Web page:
Quebec premier-designate Pauline Marois indicated her Parti Québécois government will move to block takeovers by “foreign companies,” casting a shadow over the proposed $1.8-billion takeover of Quebec home improvement retailer Rona Inc. by U.S. giant Lowe’s Cos. Inc.
“I think that we want to prevent the sale of our headquarters to foreign companies,” she said Wednesday in Montreal following the election of a minority PQ government the day before. Ms. Marois did not specifically mention Rona, nor did she detail how she would prevent such takeovers. Ahead of her comments, Rona’s stock dropped 2.4 per cent in trading Wednesday to $12.51 a share, falling further below Lowe’s proposed bid price of $14.50.
“We have to believe that [the Rona takeover] continues to face an uphill battle,” Janney Capital Market analyst David Strasser said in a note.
Mr. Strasser added: “The odds still seem slim against a deal happening.”
The PQ’s victory “may seal the deal against Lowe’s expression of interest in Rona,” Credit Suisse analyst Gary Balter wrote.
“Combined with the negative reaction by many shareholders and opposition from Rona franchisees, this deal is looking very unlikely.”
Despite the sabre-rattling over foreign takeovers, business observers said they were largely relieved by the election result, noting the minority outcome meant there would be less government meddling in the Quebec economy and in the affairs of giant public fund manager Caisse de dépôt et placement du Québec than they had feared if the PQ had won a majority.
If investors or businesses were worried about an economic policy upheaval during the campaign, “the election result gives certain reassurance we won’t see in-depth changes,” said Yves-Thomas Dorval, head of the province’s main business lobby, the Conseil du patronat du Québec. “There were certainly threats the business community saw and they were worried it would slow the pace of investment. [With a minority government] they won’t see them.”
During the election, PQ Leader Pauline Marois pledged to raise taxes, increase mining royalties, toughen language laws that would add operating costs to businesses and loosen labour laws to favour workers. She invited the opposition parties Wednesday to co-operate with her on economic issues, and said the Coalition Avenir Québec, which opposed her plan to increase royalties, was ready to discuss the issue with her.
But observers speculated Ms. Marois will now have to back down or temper many of those proposals as she seeks to ensure a stable, functioning government until the next election.
“It’s a very difficult situation for Pauline Marois,” said Sebastian van Berkom, president of Montreal fund management firm Van Berkom and Associates. “She will not be able to proceed with any of her hard-core ideas” given their likely defeat by the Liberals and CAQ.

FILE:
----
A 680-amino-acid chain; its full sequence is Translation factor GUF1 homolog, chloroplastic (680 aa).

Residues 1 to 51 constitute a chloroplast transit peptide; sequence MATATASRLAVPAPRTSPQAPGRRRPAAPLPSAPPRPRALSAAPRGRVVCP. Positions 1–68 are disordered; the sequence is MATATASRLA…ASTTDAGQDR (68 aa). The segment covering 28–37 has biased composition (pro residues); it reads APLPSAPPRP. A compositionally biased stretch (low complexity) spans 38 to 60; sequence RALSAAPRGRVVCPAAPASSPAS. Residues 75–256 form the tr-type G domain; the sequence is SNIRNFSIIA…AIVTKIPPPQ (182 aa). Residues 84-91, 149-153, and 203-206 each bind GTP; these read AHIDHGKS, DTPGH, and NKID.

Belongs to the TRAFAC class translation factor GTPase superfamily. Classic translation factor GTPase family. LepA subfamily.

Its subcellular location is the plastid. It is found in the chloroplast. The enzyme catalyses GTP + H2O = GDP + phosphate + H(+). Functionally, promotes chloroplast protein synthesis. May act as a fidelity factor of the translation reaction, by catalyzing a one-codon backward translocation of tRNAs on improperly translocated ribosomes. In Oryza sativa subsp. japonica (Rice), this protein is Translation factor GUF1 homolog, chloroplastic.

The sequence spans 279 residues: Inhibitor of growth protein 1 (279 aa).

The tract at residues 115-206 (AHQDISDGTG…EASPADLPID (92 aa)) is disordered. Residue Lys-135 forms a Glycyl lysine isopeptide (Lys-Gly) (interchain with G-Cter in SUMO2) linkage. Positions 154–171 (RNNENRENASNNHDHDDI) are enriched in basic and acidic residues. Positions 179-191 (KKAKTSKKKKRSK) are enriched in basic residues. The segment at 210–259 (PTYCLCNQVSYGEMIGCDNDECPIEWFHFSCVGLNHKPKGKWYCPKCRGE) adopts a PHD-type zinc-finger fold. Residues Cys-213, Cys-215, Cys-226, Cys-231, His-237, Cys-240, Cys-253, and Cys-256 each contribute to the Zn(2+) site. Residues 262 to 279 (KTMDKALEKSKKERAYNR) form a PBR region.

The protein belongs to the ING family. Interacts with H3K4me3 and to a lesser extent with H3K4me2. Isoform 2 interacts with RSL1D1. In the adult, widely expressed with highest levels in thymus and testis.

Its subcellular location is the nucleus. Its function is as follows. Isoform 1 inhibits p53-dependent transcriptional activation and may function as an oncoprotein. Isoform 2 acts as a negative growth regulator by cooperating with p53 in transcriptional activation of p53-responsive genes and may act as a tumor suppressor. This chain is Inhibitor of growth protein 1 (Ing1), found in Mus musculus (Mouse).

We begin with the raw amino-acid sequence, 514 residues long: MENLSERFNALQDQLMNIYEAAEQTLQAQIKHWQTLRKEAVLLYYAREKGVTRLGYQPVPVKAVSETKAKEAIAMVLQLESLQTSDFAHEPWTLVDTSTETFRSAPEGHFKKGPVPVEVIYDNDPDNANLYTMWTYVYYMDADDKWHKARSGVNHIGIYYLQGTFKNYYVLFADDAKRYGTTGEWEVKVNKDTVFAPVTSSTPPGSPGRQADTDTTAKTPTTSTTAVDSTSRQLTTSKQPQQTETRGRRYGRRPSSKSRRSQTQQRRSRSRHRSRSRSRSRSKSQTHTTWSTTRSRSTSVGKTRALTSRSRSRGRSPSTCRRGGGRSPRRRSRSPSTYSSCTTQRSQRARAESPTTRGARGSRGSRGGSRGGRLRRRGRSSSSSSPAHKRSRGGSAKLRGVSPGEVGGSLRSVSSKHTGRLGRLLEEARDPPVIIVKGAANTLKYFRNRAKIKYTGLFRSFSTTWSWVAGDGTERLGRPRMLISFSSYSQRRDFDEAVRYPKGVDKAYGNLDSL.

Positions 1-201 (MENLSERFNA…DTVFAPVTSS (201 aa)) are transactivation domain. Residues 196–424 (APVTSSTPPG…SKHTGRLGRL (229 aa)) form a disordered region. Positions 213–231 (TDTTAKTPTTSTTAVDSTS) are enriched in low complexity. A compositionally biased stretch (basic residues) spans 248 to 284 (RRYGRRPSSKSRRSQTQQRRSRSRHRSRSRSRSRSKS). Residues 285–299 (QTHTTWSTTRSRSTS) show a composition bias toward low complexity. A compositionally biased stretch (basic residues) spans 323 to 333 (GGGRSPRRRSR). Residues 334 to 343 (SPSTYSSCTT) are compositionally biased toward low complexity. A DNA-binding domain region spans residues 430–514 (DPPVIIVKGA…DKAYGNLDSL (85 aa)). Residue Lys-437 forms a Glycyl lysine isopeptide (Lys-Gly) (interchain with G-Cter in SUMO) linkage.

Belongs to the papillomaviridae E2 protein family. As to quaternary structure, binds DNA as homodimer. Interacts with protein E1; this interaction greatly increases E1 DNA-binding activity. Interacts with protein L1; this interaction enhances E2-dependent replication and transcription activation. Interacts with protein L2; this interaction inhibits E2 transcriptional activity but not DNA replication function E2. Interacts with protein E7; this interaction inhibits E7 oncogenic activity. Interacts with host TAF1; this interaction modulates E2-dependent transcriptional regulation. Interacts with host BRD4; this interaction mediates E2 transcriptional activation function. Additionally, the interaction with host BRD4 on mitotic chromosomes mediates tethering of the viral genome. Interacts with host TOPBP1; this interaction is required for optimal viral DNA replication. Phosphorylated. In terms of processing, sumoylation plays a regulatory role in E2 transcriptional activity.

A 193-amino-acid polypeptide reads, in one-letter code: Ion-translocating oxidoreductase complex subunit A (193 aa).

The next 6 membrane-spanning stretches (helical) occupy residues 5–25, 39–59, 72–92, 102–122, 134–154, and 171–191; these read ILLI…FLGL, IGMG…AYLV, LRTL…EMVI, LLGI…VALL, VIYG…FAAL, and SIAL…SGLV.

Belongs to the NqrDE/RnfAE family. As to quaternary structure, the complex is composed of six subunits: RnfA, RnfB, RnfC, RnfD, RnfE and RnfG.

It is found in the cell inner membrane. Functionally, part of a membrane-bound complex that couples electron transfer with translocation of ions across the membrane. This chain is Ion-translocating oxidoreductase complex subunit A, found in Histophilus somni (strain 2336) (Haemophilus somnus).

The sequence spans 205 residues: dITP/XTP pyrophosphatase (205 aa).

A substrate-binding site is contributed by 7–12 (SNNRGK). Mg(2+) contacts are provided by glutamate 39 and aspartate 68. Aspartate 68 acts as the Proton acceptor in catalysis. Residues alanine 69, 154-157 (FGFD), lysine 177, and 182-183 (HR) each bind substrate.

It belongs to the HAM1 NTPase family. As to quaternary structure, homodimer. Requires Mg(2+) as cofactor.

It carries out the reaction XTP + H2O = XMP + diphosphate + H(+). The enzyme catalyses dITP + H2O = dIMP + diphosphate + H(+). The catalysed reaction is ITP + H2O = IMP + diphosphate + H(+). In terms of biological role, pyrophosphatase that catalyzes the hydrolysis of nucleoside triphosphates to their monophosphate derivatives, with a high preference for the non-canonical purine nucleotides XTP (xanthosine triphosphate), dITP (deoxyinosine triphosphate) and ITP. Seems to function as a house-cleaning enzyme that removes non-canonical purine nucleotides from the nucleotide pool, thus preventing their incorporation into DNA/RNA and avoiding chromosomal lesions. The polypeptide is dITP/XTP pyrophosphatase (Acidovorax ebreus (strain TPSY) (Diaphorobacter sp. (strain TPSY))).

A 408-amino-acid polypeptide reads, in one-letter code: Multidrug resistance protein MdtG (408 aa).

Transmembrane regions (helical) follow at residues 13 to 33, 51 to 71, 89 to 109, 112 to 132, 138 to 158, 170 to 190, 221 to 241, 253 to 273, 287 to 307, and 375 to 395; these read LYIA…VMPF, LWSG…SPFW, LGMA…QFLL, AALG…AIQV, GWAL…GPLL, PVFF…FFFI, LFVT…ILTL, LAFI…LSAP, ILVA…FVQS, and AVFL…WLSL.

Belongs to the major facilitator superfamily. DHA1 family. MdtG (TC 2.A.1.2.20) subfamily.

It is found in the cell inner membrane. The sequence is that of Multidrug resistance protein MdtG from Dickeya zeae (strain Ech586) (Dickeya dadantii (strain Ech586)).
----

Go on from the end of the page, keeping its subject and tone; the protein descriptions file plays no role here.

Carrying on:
In the United States, market watchers were also sanguine. On a list of the biggest political risks worrying global investors, “I don’t think the PQ makes the top 10,” said David Rolley, who helps manage $32-billion ( U.S.) in global bonds at Loomis Sayles & Co. in Boston.
Meanwhile, both Ms. Marois and CAQ leader François Legault each pledged to push the Caisse – which is mandated by provincial law to both pursue superior returns for the funds it manages on behalf of Quebec pension and insurance funds and to help develop the province’s economy – to invest more in Quebec.
Mr. Dorval said the government “will have to make difficult choices” given the province’s high debt and would have to focus on “providing the best conditions possible to invest in Quebec.”
Pierre Arbour, a former Caisse executive and long-time critic, said the government will be hard-pressed to make a convincing case for change at the Caisse, given chief executive officer Michael Sabia’s success in achieving positive returns, improving risk management – and shrewdly investing billions of dollars in expanding Quebec companies. The Caisse has also acted coyly on the Rona file, upping its stake in the firm and indicating it won’t support a deal that doesn’t protect Quebec suppliers and franchisees.
“Why disturb something that is improving ever since Mr. Sabia was put in charge?” said Mr. Arbour. “The Caisse will satisfy their critics by saying ‘Look what we’ve done recently.’ <TH>”
Outspoken Montreal fund manager Stephen Jarislowsky likewise said the Caisse would be left alone. “I don’t think that would be their first priority,” he said, adding Mr. Sabia’s performance so far has been “very good, the best performance in a long time at the Caisse. He should be safe. They’re lucky to have him.”
With files from reporters Rhéal Séguin, Daniel Leblanc, Joanna Slater and Reuters